Dolese Bros. plant upgrade promotes consistency, efficiency

By |  August 9, 2019
Two classifying tanks and two Ultra Sand Plants, consisting of dewatering screens and separators, were installed at Dolese’s White Eagle Plant. Photo courtesy of McLanahan Corp.

Two classifying tanks and two Ultra Sand Plants, consisting of dewatering screens and separators, were installed at Dolese’s White Eagle Plant. Photo courtesy of McLanahan Corp.

Dolese Bros. Co., a full-service construction supply and materials operation based in Oklahoma, operates five washed sand plants, eight crushed stone quarries and 32 ready-mixed concrete facilities.

When Dolese had a need for a large volume of concrete sand in the Dallas/Fort Worth market, the company searched for a location with a desirable deposit and access to rail service. Dolese discovered such a spot in Ponca City, Oklahoma, and built a rail spur there.

The company then began to analyze the plant size it would need to serve one of the nation’s larger markets. It wanted equipment that would not only operate reliably, but would provide a consistent product to better serve customers.

In the end, Dolese turned to McLanahan Corp. to achieve goals at its White Eagle Plant.

“When we look at large production, consistency in product is really what drove us to pick McLanahan equipment for this site,” says Cory Shreffler, engineering manager at Dolese. “McLanahan has been one of the better equipment suppliers to work with when it comes to delivery, schedule, doing what they say they’re going to do when it comes to delivering equipment, and then that equipment doing what it’s supposed to do when it shows up.

“McLanahan has just been an experienced group of folks that we can reach out to, to help us solve some of our deposit issues,” he adds.

Designing workflow

Working with Dolese to design a plant that fit the Ponca City site, McLanahan installed two classifying tanks and two Ultra Sand Plants, consisting of dewatering screens and separators, that process 600 to 800 tph of C33 concrete sand and 100 to 150 tph of mason sand as Dolese develops a lake.

The plant produces C33 concrete sand and mason sand for the Dallas/Fort Worth market. Photo courtesy of McLanahan Corp.

The plant produces C33 concrete sand and mason sand for the Dallas/Fort Worth market. Photo courtesy of McLanahan Corp.

Material dredged from the lake is split to a pair of horizontal scalping screens, and each split flows to a McLanahan feed-regulating sump, giving a more consistent feed to the two classifying tanks. Each classifying tank sorts the material and discharges it to two dewatering screens, producing drip-free sand for stockpiling.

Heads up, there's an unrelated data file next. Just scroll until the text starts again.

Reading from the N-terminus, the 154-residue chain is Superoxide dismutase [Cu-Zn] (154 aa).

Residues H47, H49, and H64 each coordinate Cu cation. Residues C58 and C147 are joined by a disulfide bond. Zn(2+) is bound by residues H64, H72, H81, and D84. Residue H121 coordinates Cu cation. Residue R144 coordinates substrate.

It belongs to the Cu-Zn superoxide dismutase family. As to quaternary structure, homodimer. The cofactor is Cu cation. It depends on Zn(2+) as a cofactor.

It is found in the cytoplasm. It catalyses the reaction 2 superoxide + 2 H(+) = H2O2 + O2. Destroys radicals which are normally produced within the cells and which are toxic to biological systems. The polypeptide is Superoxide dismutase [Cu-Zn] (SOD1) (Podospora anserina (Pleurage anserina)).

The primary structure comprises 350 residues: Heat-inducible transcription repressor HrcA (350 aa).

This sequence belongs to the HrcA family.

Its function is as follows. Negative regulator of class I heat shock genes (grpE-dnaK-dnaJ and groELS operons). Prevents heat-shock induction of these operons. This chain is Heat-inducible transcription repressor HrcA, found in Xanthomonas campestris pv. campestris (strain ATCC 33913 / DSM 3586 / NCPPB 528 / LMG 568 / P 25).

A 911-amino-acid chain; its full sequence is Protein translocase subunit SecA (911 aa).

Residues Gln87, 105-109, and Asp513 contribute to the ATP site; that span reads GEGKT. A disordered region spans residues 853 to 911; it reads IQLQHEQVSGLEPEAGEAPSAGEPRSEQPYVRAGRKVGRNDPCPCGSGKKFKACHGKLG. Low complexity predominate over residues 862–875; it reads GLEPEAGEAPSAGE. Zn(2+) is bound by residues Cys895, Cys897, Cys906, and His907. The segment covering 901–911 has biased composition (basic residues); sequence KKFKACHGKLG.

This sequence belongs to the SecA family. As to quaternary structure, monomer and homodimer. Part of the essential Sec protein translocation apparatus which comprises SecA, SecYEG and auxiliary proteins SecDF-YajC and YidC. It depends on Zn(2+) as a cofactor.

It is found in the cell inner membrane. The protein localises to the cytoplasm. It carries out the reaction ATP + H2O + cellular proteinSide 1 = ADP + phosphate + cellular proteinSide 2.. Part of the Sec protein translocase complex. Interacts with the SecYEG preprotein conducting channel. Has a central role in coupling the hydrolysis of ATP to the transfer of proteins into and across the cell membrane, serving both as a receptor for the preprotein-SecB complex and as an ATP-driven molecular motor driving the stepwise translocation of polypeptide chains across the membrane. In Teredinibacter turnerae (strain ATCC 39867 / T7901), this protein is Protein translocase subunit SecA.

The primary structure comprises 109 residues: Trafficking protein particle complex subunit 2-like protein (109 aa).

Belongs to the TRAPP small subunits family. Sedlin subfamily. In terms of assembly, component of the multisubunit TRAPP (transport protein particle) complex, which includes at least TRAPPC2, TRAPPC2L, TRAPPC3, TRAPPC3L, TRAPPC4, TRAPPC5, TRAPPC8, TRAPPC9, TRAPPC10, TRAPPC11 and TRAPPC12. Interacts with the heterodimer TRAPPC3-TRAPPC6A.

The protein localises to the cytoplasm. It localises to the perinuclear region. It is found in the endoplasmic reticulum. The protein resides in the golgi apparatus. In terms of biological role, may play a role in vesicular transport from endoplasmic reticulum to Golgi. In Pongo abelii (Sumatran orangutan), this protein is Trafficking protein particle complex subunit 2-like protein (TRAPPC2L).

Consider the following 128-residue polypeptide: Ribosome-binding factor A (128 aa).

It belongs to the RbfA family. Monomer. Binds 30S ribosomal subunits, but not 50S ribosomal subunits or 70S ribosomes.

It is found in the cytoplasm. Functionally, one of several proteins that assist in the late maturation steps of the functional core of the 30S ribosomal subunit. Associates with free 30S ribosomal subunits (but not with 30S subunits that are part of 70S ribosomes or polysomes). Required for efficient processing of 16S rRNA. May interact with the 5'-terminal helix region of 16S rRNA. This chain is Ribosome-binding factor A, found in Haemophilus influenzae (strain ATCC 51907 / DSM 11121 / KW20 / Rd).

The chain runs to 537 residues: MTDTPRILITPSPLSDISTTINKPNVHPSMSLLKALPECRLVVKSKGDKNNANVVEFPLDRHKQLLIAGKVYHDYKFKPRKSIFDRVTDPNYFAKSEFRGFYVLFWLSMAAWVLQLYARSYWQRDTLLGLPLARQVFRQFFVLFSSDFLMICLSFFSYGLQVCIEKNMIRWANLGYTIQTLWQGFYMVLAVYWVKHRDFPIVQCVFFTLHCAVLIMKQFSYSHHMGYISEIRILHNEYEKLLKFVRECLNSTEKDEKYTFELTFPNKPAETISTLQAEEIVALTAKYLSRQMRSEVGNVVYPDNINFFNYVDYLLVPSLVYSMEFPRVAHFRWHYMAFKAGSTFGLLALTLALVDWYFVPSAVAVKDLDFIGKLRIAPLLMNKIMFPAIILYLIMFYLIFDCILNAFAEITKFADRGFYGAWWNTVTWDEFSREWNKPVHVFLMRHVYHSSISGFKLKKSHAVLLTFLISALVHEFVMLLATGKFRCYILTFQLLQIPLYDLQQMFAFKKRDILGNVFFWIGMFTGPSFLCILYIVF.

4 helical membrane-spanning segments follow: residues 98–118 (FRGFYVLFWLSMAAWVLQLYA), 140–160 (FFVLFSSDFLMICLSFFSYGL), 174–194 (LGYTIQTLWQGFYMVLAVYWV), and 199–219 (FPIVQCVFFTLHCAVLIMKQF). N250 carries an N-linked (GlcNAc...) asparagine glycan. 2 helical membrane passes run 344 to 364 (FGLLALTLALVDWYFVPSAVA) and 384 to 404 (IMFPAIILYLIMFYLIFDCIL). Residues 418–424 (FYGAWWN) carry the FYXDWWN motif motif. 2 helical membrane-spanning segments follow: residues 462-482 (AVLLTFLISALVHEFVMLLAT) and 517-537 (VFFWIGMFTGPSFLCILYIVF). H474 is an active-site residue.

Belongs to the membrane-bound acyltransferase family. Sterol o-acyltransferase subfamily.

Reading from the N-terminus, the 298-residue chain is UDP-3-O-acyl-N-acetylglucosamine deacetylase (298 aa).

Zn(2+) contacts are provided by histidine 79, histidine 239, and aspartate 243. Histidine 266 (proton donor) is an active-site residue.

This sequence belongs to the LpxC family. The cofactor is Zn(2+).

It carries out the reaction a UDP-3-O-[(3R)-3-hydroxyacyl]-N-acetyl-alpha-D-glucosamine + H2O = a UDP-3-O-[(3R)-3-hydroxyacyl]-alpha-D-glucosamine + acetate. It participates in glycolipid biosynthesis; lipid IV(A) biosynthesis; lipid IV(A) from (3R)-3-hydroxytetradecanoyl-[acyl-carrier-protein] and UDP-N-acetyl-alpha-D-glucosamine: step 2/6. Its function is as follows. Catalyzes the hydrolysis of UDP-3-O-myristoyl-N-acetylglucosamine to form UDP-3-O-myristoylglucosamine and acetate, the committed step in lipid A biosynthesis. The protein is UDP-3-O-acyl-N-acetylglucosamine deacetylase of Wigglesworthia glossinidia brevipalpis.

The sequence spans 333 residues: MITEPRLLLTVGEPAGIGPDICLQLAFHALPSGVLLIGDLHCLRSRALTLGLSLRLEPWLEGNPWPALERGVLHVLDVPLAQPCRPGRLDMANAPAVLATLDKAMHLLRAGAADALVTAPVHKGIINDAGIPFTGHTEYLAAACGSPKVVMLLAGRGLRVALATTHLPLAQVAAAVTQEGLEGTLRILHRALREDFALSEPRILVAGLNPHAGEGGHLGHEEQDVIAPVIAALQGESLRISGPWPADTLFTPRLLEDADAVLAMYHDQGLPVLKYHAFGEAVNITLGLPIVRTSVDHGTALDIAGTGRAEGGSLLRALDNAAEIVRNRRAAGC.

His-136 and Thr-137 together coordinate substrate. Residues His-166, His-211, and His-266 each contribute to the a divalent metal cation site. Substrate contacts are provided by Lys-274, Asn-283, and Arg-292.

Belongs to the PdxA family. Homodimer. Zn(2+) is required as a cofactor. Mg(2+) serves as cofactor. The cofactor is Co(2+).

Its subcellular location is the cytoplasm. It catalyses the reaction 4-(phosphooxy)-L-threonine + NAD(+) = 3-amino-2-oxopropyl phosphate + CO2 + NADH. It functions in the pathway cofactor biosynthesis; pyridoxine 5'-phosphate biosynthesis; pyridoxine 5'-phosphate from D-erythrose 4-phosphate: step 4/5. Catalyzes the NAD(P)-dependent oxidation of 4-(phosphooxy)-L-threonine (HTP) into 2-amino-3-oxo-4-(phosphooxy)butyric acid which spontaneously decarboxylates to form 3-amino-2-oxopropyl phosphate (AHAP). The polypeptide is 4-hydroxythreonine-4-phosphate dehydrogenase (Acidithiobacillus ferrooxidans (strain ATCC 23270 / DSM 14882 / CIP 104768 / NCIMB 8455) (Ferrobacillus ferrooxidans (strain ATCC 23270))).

From there, water and any material passing through the dewatering screens fall into a sump, where it is pumped to separators to recover the fine sand material.

According to Shreffler, the dewatering screens play a vital role in the operation. Because Dolese stacks its sand over large reclaim tunnels that convey the sand to a train, the material needs to be as dry as possible to prevent handling issues inside tunnels.

“The most beneficial part of the design of this plant is the fact that it does dry the material and keeps it to where we can manage it and load it in railcars a lot better,” says Troy Banks, operations manager of the aggregate/sand division at Dolese.

McLanahan also installed an automatic cross belt sampler that sweeps a section of the material off the moving conveyor belt as it is headed to the stockpile and discharges it to be analyzed.

“The McLanahan cross belt sampler has been a blessing to us,” says Jeff Lewis, superintendent of Dolese’s White Eagle Plant. “It makes it a lot easier and safer for my guys to pull a sample, and also gives a better representative sample.”

The results

According to Dolese’s Troy Banks, the most beneficial part of the plant’s design is the fact that it dries material and makes it manageable enough to be loaded into railcars. Photo courtesy of McLanahan Corp.

According to Dolese’s Troy Banks, the most beneficial part of the plant’s design is the fact that it dries material and makes it manageable enough to be loaded into railcars. Photo courtesy of McLanahan Corp.

All of the equipment – from the feed-regulating sumps, classifying tanks and dewatering screens to the hydrocyclones and cross belt sampler – plays a role in helping Dolese meet its consistency goals.

“The feed-regulating sumps really allow us to give a more consistent feed to these classifying tanks, and that lets those classifying tanks sort that material in a much more consistent way, really to the extent where it’s near hands-off for our operators,” Shreffler says. “He can walk away and feel good about the product going through it.”

According to Shreffler, the cross belt sampler adds even more consistency to the operation, allowing Dolese to sample at a more regular frequency.

“It helps us take out any sampling bias,” Shreffler says.

Overall, the reliability of the McLanahan equipment has allowed Dolese to achieve consistency across the board, from the equipment’s operation to the final product.

“Our experience with the reliability of McLanahan equipment has been really great,” Shreffler says. “We were able to utilize all of the kind of long runtime opportunities that well-designed equipment permits. With McLanahan equipment consistently operating when we need it to, it lets us know how we can better serve our customers.”


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